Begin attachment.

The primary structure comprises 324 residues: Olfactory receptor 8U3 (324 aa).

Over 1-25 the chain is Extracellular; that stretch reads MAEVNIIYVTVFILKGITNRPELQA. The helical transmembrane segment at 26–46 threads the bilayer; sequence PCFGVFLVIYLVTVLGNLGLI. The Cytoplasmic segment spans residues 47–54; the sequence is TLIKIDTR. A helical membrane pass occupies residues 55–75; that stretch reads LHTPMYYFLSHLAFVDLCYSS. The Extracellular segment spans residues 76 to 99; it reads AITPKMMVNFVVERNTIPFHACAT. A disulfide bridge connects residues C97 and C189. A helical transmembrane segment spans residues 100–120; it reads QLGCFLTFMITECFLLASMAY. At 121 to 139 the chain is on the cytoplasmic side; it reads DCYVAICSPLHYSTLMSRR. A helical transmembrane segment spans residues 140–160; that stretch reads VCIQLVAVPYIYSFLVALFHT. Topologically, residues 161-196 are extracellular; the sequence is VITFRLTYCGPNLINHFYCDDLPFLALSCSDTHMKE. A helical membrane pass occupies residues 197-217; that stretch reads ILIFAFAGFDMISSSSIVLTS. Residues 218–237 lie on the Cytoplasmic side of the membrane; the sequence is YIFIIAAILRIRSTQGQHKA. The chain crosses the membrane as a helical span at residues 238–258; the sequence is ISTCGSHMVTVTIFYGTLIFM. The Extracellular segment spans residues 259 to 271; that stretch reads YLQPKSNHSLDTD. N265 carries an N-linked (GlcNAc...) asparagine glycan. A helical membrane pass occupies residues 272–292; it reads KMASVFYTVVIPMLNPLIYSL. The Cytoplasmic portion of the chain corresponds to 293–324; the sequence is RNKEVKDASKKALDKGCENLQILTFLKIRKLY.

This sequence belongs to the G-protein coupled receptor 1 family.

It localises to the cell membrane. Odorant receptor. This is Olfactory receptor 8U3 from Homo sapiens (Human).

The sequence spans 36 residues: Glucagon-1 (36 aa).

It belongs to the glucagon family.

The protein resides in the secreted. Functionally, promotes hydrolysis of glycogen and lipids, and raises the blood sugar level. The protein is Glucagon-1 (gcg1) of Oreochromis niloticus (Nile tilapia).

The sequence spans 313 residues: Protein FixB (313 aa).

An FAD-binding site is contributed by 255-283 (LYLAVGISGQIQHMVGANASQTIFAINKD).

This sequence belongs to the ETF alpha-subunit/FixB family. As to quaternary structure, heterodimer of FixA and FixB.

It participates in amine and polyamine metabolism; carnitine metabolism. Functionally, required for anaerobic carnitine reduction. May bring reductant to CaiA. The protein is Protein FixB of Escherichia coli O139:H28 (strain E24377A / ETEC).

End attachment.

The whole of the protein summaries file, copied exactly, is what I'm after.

The primary structure comprises 324 residues: Olfactory receptor 8U3 (324 aa).

Over 1-25 the chain is Extracellular; that stretch reads MAEVNIIYVTVFILKGITNRPELQA. The helical transmembrane segment at 26–46 threads the bilayer; sequence PCFGVFLVIYLVTVLGNLGLI. The Cytoplasmic segment spans residues 47–54; the sequence is TLIKIDTR. A helical membrane pass occupies residues 55–75; that stretch reads LHTPMYYFLSHLAFVDLCYSS. The Extracellular segment spans residues 76 to 99; it reads AITPKMMVNFVVERNTIPFHACAT. A disulfide bridge connects residues C97 and C189. A helical transmembrane segment spans residues 100–120; it reads QLGCFLTFMITECFLLASMAY. At 121 to 139 the chain is on the cytoplasmic side; it reads DCYVAICSPLHYSTLMSRR. A helical transmembrane segment spans residues 140–160; that stretch reads VCIQLVAVPYIYSFLVALFHT. Topologically, residues 161-196 are extracellular; the sequence is VITFRLTYCGPNLINHFYCDDLPFLALSCSDTHMKE. A helical membrane pass occupies residues 197-217; that stretch reads ILIFAFAGFDMISSSSIVLTS. Residues 218–237 lie on the Cytoplasmic side of the membrane; the sequence is YIFIIAAILRIRSTQGQHKA. The chain crosses the membrane as a helical span at residues 238–258; the sequence is ISTCGSHMVTVTIFYGTLIFM. The Extracellular segment spans residues 259 to 271; that stretch reads YLQPKSNHSLDTD. N265 carries an N-linked (GlcNAc...) asparagine glycan. A helical membrane pass occupies residues 272–292; it reads KMASVFYTVVIPMLNPLIYSL. The Cytoplasmic portion of the chain corresponds to 293–324; the sequence is RNKEVKDASKKALDKGCENLQILTFLKIRKLY.

This sequence belongs to the G-protein coupled receptor 1 family.

It localises to the cell membrane. Odorant receptor. This is Olfactory receptor 8U3 from Homo sapiens (Human).

The sequence spans 36 residues: Glucagon-1 (36 aa).

It belongs to the glucagon family.

The protein resides in the secreted. Functionally, promotes hydrolysis of glycogen and lipids, and raises the blood sugar level. The protein is Glucagon-1 (gcg1) of Oreochromis niloticus (Nile tilapia).

The sequence spans 313 residues: Protein FixB (313 aa).

An FAD-binding site is contributed by 255-283 (LYLAVGISGQIQHMVGANASQTIFAINKD).

This sequence belongs to the ETF alpha-subunit/FixB family. As to quaternary structure, heterodimer of FixA and FixB.

It participates in amine and polyamine metabolism; carnitine metabolism. Functionally, required for anaerobic carnitine reduction. May bring reductant to CaiA. The protein is Protein FixB of Escherichia coli O139:H28 (strain E24377A / ETEC).